CNN Editorial Research
Here’s a look at the life of Michael Dukakis, three-term governor of Massachusetts.
Birth date: November 3, 1933
Birth place: Brookline, Massachusetts
Birth name: Michael Stanley Dukakis
Father: Panos Dukakis, an obstetrician
Mother: Euterpe (Boukis) Dukakis, a teacher
Marriage: Katharine “Kitty” (Dickson) Dukakis (June 20, 1963-present)
Children: Kara,1968; Andrea, 1965; Adopted: John, 1958, Kitty’s son from her first marriage
Education: Swarthmore College, Political Science, B.A., 1955; Harvard University, J.D., 1960
Military service: US Army, 1955-1957, Specialist Third Class
Religion: Greek Orthodox
First Greek-American to run for president.
His first cousin was Oscar-winning actress Olympia Dukakis.
As a high school senior, he ran the Boston Marathon.
Michael and Kitty Dukakis’ first child, a daughter, was born anencephalic in 1964 and died shortly after birth.
October 1960 – Joins the Boston law firm Hill & Barlow as an associate.
November 6, 1962 – Dukakis is elected to the Massachusetts House of Representatives.
1966 – Unsuccessful bid for Massachusetts attorney general.
1970 – Loses race for lieutenant governor.
1970 – Becomes a partner of Hill & Barlow.
October 1, 1973 – Announces candidacy for Massachusetts governor.
November 5, 1974 – Defeats incumbent Francis Sargent in the gubernatorial election.
January 2, 1975-January 4, 1979 – 65th Governor of Massachusetts.
September 19, 1978 – Loses the Democratic gubernatorial primary to Edward King, who goes on to win the general election.
1979-1982 – Dukakis teaches at Harvard University’s Kennedy School of Government.
January 1980 – His book,”State and Cities: The Massachusetts Experience,” is published.
January 1982 – Announces his campaign to take back his job as the governor of Massachusetts.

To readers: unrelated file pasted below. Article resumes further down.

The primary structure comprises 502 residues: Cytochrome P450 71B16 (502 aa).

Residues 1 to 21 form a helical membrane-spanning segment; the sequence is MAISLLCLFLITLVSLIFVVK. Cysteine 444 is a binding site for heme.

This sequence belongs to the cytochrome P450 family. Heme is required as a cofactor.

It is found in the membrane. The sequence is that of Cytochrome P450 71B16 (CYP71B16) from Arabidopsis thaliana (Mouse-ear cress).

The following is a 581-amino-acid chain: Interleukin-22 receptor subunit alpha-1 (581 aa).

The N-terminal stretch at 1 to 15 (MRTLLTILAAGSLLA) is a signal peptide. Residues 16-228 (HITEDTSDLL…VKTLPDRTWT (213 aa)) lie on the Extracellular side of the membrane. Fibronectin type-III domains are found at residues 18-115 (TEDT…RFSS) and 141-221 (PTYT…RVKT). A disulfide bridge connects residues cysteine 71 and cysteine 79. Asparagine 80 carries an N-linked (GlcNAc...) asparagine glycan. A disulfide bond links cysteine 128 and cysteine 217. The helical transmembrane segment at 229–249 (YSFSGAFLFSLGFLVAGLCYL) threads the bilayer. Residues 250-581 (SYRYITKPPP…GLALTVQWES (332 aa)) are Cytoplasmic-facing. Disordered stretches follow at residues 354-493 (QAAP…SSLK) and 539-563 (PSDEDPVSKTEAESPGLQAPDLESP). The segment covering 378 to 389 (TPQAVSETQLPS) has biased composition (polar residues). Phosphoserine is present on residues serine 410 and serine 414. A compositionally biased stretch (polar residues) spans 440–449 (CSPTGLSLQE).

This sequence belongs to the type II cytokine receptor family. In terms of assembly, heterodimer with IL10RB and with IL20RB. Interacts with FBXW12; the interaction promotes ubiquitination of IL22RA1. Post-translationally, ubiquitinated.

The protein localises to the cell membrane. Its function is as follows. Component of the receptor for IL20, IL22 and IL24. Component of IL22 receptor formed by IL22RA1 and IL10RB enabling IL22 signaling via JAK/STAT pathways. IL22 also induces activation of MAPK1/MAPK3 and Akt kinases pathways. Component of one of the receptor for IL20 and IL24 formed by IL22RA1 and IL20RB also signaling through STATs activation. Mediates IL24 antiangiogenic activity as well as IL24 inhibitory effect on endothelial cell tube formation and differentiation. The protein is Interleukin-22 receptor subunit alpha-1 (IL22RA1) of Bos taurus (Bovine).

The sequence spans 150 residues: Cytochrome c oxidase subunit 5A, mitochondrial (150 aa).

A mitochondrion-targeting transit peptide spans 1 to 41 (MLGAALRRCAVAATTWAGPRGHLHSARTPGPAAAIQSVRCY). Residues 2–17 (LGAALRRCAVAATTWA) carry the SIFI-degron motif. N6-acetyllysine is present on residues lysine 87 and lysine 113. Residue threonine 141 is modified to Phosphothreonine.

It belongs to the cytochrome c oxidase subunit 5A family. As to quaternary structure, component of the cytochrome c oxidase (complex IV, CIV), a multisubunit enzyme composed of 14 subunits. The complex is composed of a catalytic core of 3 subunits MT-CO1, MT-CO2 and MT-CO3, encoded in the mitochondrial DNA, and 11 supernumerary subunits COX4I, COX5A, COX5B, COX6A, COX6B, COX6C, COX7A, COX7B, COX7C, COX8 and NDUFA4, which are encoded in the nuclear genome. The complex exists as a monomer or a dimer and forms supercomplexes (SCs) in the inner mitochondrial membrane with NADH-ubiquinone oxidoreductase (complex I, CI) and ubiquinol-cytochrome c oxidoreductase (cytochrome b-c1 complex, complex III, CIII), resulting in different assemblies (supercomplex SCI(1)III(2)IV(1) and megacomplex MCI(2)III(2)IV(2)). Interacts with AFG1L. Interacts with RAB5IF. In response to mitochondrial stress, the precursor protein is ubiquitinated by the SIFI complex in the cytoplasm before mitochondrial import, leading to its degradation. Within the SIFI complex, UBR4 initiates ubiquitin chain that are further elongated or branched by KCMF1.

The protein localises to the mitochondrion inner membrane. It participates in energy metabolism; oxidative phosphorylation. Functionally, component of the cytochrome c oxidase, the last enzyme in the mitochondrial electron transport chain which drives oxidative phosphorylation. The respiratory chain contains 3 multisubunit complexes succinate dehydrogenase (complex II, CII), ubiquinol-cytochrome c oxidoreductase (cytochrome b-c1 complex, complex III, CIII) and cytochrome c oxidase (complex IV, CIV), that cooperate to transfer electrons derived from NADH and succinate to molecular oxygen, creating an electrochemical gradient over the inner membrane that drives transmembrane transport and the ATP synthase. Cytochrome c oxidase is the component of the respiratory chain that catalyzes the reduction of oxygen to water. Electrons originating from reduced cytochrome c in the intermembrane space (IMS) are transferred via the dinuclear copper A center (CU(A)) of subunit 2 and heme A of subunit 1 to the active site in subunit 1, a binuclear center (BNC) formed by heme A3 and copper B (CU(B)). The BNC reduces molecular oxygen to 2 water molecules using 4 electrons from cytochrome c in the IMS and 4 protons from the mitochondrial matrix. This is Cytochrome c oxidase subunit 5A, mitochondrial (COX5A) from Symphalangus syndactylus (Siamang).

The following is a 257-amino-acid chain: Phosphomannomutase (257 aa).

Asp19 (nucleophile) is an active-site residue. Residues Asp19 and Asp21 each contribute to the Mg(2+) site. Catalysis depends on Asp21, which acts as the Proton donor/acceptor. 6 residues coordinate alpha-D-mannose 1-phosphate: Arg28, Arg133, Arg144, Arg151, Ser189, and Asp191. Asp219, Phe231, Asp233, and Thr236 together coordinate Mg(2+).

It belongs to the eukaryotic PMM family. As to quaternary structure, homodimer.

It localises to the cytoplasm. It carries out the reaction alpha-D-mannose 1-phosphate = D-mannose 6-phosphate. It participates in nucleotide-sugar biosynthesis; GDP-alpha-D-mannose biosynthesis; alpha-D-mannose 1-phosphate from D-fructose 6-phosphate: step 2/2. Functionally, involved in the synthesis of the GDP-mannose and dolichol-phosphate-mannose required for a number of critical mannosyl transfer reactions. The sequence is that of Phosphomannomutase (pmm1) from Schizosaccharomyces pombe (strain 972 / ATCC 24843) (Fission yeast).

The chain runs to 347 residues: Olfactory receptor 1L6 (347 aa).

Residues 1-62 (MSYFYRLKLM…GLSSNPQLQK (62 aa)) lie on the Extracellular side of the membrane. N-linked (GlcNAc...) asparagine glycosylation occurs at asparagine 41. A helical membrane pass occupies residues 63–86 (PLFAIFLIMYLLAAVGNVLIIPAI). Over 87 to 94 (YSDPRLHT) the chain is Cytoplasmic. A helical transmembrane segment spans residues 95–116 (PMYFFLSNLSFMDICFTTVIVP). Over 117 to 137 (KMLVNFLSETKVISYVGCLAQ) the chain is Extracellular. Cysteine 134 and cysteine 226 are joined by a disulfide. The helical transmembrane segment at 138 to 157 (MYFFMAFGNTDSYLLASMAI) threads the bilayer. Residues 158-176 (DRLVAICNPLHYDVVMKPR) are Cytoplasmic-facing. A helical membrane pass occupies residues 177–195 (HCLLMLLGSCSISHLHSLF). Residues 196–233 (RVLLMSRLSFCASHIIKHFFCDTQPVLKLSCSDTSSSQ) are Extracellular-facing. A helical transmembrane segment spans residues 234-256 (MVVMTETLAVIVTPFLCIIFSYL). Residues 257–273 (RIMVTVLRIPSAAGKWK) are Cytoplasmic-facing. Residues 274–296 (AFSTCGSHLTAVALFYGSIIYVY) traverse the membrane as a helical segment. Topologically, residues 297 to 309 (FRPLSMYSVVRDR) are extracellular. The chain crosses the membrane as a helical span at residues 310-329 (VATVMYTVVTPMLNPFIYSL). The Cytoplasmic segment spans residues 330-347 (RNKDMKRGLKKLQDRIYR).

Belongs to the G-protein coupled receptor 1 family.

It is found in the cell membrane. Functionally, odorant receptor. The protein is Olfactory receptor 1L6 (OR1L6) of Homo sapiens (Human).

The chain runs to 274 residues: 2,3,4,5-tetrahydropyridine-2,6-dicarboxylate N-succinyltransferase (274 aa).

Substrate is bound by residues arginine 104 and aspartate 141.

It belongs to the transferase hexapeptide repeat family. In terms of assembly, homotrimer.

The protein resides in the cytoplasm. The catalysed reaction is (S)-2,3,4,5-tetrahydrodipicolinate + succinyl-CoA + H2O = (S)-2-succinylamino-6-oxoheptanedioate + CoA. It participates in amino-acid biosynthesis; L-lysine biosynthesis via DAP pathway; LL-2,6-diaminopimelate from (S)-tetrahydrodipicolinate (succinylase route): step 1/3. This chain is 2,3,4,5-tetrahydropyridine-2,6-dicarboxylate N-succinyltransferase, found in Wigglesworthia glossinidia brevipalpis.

November 2, 1982 – Defeats John Sears in the gubernatorial election, with 60% of the vote.
January 6, 1983-1991 – Governor of Massachusetts.
June 1986 – His book, “Revenue Enforcement, Tax Amnesty and the Federal Deficit,” is published.
November 4, 1986 – Wins a third term as governor, defeating George Kariotis 69% to 31%.
April 29, 1987 – Formally declares his candidacy for president of the United States.
February 1988 – His book, “Creating the Future: The Massachusetts Comeback and its Promise for America,” with Rosabeth Kanter is published.
June 1988 – During the campaign, George H. W. Bush, the Republican nominee for president, paints Dukakis as soft on crime because of an incident involving Massachusetts’s weekend furlough program for prisoners. Inmate Willie Horton failed to return and later terrorized a Maryland couple before being captured.
July 12, 1988 – Names Senator Lloyd Bentsen (D-TX) as his running mate.
July 20, 1988 – Receives the nomination for president at the Democratic National Convention in Atlanta.
October 13, 1988 – In the second presidential debate, moderator Bernard Shaw asks Dukakis if he would favor the death penalty if his wife, Kitty, was raped and murdered. Dukakis says no in an answer that many considered emotionless.
November 8, 1988 – Loses the election to Bush by roughly seven million votes, earning 111 electoral votes in the Electoral College to Bush’s 426.
1991-present – Distinguished Professor of Political Science at Northeastern University in Boston and visiting professor at the Luskin School of Public Affairs at UCLA.
2000 – His book, “How to Get Into Politics and Why: A Reader,” with Paul Simon is published.
April 27, 2007 – Is awarded the city’s Medal of Honor in Athens, Greece.
July 7, 2008 – Is quoted in the Boston Herald as saying that the country should get rid of the Electoral College and elect presidents through a popular vote.
July 9, 2010 – “Leader-Managers in the Public Sector: Managing for Results,” with John H. Portz is published.
October 16, 2014 – Testifies for the defense in the trial of Robel Phillipos, a friend of Dzhokhar Tsarnaev, suspect in the Boston Marathon bombing. Phillipos is charged with lying to the FBI during its investigation.
November 13, 2016 – Dukakis again calls for an end to the Electoral College, Politico reports. Hillary Clinton’s loss to Donald Trump in the presidential election is because of “an anachronistic Electoral College system which should have been abolished 150 years ago.”
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